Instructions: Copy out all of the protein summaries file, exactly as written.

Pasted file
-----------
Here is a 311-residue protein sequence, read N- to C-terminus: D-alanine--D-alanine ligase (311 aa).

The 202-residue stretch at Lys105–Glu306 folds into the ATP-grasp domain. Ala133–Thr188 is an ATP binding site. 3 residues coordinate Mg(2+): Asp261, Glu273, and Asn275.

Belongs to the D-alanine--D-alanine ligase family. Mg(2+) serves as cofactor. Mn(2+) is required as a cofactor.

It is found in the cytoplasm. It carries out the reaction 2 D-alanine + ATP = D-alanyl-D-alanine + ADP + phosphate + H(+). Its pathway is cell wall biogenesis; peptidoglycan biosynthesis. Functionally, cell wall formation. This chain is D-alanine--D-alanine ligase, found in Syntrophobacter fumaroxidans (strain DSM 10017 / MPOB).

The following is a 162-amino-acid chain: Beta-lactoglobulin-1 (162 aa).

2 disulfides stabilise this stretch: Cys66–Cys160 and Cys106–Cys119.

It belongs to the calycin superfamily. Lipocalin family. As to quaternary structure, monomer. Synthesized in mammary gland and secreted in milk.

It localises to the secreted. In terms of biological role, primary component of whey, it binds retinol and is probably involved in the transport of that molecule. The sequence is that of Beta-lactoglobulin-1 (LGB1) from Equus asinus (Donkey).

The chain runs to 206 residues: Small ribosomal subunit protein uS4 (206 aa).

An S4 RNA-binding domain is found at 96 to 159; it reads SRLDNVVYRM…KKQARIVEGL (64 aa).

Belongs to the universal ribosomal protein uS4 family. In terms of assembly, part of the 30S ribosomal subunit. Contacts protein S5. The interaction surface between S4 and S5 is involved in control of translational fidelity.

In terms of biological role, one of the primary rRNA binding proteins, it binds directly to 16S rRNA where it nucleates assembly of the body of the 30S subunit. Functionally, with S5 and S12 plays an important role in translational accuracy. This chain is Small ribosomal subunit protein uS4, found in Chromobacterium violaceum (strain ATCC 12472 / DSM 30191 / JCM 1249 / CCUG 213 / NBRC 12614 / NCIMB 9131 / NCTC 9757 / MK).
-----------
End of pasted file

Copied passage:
Here is a 311-residue protein sequence, read N- to C-terminus: D-alanine--D-alanine ligase (311 aa).

The 202-residue stretch at Lys105–Glu306 folds into the ATP-grasp domain. Ala133–Thr188 is an ATP binding site. 3 residues coordinate Mg(2+): Asp261, Glu273, and Asn275.

Belongs to the D-alanine--D-alanine ligase family. Mg(2+) serves as cofactor. Mn(2+) is required as a cofactor.

It is found in the cytoplasm. It carries out the reaction 2 D-alanine + ATP = D-alanyl-D-alanine + ADP + phosphate + H(+). Its pathway is cell wall biogenesis; peptidoglycan biosynthesis. Functionally, cell wall formation. This chain is D-alanine--D-alanine ligase, found in Syntrophobacter fumaroxidans (strain DSM 10017 / MPOB).

The following is a 162-amino-acid chain: Beta-lactoglobulin-1 (162 aa).

2 disulfides stabilise this stretch: Cys66–Cys160 and Cys106–Cys119.

It belongs to the calycin superfamily. Lipocalin family. As to quaternary structure, monomer. Synthesized in mammary gland and secreted in milk.

It localises to the secreted. In terms of biological role, primary component of whey, it binds retinol and is probably involved in the transport of that molecule. The sequence is that of Beta-lactoglobulin-1 (LGB1) from Equus asinus (Donkey).

The chain runs to 206 residues: Small ribosomal subunit protein uS4 (206 aa).

An S4 RNA-binding domain is found at 96 to 159; it reads SRLDNVVYRM…KKQARIVEGL (64 aa).

Belongs to the universal ribosomal protein uS4 family. In terms of assembly, part of the 30S ribosomal subunit. Contacts protein S5. The interaction surface between S4 and S5 is involved in control of translational fidelity.

In terms of biological role, one of the primary rRNA binding proteins, it binds directly to 16S rRNA where it nucleates assembly of the body of the 30S subunit. Functionally, with S5 and S12 plays an important role in translational accuracy. This chain is Small ribosomal subunit protein uS4, found in Chromobacterium violaceum (strain ATCC 12472 / DSM 30191 / JCM 1249 / CCUG 213 / NBRC 12614 / NCIMB 9131 / NCTC 9757 / MK).